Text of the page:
Astrophysics

   

Shapiro Delay, A Frequency Dependent Transit Time Effect, Not A Space Time Effect

Authors: Ghanzanshahi, Shahin, Dowdye, Edward H.

Irvin L. Shapiro first noticed in 1964 that the transit time required for a microwave signal to propagate through space, arrive at a satellite orbiting Venus or Mercury and then return back to the earth by the sun to be received at the observatory, had a measurable time delay that varied as a function of the impact parameter of the microwave beam relative to the sun. The delays were observed to be in the order of 100's of microseconds when the impact parameter of the microwave beam was at a minimum. These measurements permitted a precise determination of the electron density profile of the solar wind as a function of the radial distance r from the sun. The electron density profile of the solar wind is found to behave very nearly as an inverse square of the radial distance r from the sun. The solar wind is found to engulf the outmost planets of the solar system. The bulk of all the measurements were done using microwave frequencies from 500 MHz to 8.8MHz. Significant findings of this research reveal that, for all microwave signals propagating in the solar wind atmosphere of the solar system, the waves are subjected to a frequency dependent plasma index of refraction n that exceeds unity, i.e., n > 1.0. For optical, IR and UV wavelengths, the plasma index of refraction n is 1.0000000000 for these wavelengths which are virtually unaffected by the solar wind electron density. As a consequence of these findings, the Shapiro delay cannot be related to a space-time effect of General Relativity which is independent of frequency.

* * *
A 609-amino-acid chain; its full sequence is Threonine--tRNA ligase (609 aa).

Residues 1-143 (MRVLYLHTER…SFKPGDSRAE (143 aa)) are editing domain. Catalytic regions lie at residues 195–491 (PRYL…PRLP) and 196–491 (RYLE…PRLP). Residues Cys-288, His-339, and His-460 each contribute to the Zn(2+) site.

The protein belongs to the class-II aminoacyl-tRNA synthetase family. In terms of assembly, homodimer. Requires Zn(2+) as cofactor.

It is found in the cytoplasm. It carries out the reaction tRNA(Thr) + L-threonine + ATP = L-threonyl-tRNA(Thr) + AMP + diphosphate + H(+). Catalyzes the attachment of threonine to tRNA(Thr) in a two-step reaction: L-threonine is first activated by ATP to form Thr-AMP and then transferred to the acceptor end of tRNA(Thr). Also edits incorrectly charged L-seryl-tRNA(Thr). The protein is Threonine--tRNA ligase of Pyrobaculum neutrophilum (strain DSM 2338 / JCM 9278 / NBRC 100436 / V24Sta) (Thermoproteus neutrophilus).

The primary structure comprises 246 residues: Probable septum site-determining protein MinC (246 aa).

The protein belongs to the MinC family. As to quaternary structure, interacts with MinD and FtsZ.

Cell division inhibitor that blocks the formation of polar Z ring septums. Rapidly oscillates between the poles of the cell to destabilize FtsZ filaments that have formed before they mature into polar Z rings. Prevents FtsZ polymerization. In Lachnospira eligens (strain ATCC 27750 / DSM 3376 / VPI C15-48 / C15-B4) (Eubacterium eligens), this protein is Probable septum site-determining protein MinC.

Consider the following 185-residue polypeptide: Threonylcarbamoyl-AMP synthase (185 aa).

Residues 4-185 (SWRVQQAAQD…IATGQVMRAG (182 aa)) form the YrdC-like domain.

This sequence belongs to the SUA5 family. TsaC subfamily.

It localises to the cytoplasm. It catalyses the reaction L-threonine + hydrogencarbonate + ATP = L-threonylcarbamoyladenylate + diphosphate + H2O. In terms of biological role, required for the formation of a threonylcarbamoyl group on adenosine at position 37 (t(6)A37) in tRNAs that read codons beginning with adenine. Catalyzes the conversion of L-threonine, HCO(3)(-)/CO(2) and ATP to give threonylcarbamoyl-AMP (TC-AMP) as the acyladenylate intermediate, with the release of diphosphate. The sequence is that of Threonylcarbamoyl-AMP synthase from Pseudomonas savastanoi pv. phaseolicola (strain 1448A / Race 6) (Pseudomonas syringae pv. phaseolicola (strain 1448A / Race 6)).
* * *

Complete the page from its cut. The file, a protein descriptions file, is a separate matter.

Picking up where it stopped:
Comments: 9 Pages. The Shapiro Delay has been very much misinterpreted as having something to do with Space Times or a Relativistic Effect. In fact, it is very much frequency dependent, which totally separates its effect from that of Relativity.

Download: PDF

Submission history

[v1] 2018-07-09 01:43:49

Unique-IP document downloads: 14 times

Vixra.org is a pre-print repository rather than a journal. Articles hosted may not yet have been verified by peer-review and should be treated as preliminary. In particular, anything that appears to include financial or legal advice or proposed medical treatments should be treated with due caution. Vixra.org will not be responsible for any consequences of actions that result from any form of use of any documents on this website.

Add your own feedback and questions here:
You are equally welcome to be positive or negative about any paper but please be polite. If you are being critical you must mention at least one specific error, otherwise your comment will be deleted as unhelpful.

comments powered by Disqus